Which clinical history findings are characteristic of persistent depressive disorder (dysthymia)?

Updated: Oct 01, 2019
  • Author: Jerry L Halverson, MD; Chief Editor: David Bienenfeld, MD  more...
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Patients with dysthymia often have a gloomy or negative outlook on life with an underlying sense of personal inadequacy. Compared with major depression, patients' histories tend to include more subjective symptoms, with fewer dramatic psychomotor disturbances or neurovegetative symptoms such as abnormal sleep, appetite, and libido. Some note a diurnal variation, with low energy, inertia, and anhedonia worst in the morning. People with dysthymia may exhibit decreased mental flexibility on neuropsychological testing.

To summarize, the most common symptoms include the following:

  • A negative, pessimistic, or gloomy outlook

  • Depressed mood

  • Restlessness

  • Anxiety

  • Neurovegetative symptoms - disturbed sleeping and feeding behaviors, lethargy; usually less marked than those seen in a major depressive episode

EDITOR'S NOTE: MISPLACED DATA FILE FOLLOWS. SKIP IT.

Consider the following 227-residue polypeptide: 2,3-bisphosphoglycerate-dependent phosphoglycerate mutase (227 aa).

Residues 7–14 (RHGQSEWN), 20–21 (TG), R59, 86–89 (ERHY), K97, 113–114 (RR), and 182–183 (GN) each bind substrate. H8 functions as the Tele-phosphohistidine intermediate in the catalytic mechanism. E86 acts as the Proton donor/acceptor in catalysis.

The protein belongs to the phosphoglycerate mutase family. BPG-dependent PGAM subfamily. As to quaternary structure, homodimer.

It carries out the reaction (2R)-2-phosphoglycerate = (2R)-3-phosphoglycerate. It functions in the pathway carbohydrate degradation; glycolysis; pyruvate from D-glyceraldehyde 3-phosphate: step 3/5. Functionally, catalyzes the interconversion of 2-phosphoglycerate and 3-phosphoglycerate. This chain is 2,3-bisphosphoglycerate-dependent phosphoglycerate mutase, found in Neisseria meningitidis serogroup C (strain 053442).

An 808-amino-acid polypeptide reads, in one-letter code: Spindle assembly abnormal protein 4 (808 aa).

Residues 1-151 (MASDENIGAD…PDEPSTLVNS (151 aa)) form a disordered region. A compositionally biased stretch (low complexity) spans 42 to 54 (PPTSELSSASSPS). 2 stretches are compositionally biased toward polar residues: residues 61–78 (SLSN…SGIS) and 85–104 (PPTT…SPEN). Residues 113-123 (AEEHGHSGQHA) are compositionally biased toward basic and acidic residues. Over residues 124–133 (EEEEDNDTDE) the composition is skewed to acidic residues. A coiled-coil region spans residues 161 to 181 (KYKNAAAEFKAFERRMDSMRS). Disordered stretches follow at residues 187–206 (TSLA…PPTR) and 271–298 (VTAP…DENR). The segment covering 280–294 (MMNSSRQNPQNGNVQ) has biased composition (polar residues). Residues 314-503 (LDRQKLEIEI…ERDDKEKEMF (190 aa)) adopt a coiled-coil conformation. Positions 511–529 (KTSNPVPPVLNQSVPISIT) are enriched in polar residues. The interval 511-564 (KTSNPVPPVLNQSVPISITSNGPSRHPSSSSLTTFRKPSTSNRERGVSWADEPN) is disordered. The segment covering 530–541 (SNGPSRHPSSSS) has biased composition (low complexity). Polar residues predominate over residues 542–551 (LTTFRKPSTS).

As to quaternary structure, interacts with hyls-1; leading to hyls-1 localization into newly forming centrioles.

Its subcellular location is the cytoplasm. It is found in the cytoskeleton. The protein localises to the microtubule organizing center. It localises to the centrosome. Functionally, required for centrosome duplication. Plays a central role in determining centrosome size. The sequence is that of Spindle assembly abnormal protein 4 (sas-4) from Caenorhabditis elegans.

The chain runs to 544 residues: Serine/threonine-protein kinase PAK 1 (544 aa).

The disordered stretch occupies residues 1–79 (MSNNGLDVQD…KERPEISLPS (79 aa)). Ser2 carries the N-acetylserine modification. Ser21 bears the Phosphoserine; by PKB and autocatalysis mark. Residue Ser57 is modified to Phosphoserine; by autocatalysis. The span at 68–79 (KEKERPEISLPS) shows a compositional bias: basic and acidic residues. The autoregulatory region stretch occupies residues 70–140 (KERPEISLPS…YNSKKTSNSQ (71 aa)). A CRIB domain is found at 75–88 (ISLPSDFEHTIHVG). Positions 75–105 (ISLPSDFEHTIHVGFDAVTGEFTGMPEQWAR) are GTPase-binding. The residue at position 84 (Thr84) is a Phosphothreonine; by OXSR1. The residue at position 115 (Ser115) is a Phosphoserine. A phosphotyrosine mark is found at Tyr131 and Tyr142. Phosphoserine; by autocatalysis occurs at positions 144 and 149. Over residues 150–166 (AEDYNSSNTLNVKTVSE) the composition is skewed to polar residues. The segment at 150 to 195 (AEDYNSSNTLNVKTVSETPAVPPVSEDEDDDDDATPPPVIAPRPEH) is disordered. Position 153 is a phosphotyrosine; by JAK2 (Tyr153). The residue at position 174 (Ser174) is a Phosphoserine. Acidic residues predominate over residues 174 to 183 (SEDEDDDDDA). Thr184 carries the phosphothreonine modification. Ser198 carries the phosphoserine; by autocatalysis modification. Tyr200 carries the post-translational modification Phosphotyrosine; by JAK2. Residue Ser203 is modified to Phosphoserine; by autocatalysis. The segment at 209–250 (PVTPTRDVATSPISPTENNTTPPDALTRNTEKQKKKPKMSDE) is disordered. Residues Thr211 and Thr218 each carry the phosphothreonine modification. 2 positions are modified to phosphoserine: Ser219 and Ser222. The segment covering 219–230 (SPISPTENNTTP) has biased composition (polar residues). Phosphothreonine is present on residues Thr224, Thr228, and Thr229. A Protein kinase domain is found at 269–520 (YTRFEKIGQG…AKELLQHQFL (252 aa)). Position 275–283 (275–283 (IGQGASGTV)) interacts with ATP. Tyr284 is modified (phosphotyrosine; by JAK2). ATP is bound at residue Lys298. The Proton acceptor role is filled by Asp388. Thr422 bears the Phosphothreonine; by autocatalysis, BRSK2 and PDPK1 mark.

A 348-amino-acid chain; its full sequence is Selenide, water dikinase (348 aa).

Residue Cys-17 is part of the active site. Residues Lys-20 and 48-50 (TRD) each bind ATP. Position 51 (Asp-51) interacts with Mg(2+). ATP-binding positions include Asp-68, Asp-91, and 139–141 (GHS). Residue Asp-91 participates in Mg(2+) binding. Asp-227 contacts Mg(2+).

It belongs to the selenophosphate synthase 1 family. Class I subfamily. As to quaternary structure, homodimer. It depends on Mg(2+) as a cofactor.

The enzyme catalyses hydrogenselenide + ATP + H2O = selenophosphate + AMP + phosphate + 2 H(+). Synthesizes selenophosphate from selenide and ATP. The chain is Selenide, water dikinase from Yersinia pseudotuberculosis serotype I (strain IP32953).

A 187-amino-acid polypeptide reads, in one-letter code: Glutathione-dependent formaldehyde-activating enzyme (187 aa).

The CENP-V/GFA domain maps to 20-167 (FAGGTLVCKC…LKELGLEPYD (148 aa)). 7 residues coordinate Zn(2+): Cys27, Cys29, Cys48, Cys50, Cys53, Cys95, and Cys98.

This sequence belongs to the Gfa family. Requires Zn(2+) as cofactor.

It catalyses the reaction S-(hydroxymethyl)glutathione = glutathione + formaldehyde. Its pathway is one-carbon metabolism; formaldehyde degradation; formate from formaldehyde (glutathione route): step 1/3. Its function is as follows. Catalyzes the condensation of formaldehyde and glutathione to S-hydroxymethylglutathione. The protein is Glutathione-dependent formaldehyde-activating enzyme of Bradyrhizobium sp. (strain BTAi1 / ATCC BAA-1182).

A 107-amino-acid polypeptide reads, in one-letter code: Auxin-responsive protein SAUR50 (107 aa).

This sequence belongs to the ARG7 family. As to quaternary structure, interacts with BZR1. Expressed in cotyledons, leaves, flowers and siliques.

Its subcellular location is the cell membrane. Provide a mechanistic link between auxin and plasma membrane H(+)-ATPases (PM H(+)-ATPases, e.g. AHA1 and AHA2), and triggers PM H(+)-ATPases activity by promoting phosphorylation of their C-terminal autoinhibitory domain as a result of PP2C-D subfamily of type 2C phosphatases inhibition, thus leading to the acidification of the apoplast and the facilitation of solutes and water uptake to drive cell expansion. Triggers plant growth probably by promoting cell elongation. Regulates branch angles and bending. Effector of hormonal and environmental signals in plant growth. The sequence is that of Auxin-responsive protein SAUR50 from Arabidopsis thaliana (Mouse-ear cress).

• Loss of pleasurable feelings (anhedonia)

  • Tendency to spend little time engaged in leisure activities

  • Tendency to anticipate that future events and future affective experiences will be negative [22]

Alternative research criteria for dysthymic disorder also include irritability, excessive anger, and guilty brooding about the past.

A family history of a mood disorder is supporting evidence for the diagnosis. Of note, patients with dysthymia are more likely than patients with episodic major depression to have relatives with dysthymia or major depression. [23]

Although people with dysthymia often have social relationships, some research suggests that this population tends to invest most of their expendable energy into work, leaving little for social life or family and placing a strain on personal relationships.

As many as 15% of persons with dysthymia may have comorbid substance dependence. Since substance dependence can lead to symptoms similar to those caused by dysthymia, a detailed substance abuse history should always be obtained.

A physical and mental status examination is needed to confirm the diagnosis and to determine if comorbid diagnoses are present.

Although psychological tests, such as the Minnesota Multiphasic Inventory or the Rorschach, are not administered routinely in current clinical practice, these tests can be quite helpful for diagnostic purposes, ie, differential diagnosis.

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